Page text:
Don’t get me wrong, it doesn’t handle like Project SC300. But with these three small changes there was a significant and noticeable difference in the handling of the van. It doesn’t wander on the highway anywhere near as badly as it used to, and it’s especially better when towing a load. It corners smoother. It’s totally awesome. The shocks probably could use a heavy duty upgrade, and that’s in the cards, but we’re not there yet.
There are two drawbacks, though. FIrst, the rear of the van now sits higher because of the helper springs. That meant that the cheap tri-ball trailer hitch we used to use for the horse trailer was sitting everything way too high, so we needed to get a drop hitch.
Speaking of hitches, you definitely definitely definitely want to visit your local trailer (hitch) supply place to talk to them about your setup. The hitch is one of the most important things to get right, both from a sizing/class perspective as well as from a weight and height perspective. A hitch that is too high prevents the trailer suspension from doing its job correctly, and a hitch that’s improperly loaded (due to improper load in/on the trailer) can result in a scary nightmare death trap. You don’t want that.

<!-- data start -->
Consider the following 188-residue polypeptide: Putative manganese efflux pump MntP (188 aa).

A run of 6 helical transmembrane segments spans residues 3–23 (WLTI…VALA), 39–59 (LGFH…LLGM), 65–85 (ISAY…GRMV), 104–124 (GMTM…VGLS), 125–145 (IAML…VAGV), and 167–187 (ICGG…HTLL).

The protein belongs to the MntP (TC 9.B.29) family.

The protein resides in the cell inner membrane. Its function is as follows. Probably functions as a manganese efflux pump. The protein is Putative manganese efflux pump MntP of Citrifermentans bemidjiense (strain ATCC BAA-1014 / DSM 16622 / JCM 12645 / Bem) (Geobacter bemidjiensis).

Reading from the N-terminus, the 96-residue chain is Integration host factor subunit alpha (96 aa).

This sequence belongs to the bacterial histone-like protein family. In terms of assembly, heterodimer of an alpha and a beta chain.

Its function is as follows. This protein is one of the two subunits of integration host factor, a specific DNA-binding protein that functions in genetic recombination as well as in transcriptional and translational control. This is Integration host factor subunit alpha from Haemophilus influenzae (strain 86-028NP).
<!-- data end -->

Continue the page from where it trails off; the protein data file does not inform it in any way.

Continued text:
The second drawback is that when the van is completely empty, it rides a little bouncy in the back. Since the van is rarely used for anything but towing or hauling, it’s not a particularly big problem. But if you were using your tow vehicle as your daily driver, it is something to be aware of. It’s not bad. It’s just noticeable. It might be less noticeable in a truck than in the van, though.
So what’s next? Well, we have a bunch of yucky A-pillar gauges that are wired like crap and are starting to flake. So it’s time to upgrade some electronic components and see if we can’t clean things up a bit. And, man, the lighting sucks. And the running boards feel like they’re going to give out when you step on them.
But we are well on the path to being…
You know it…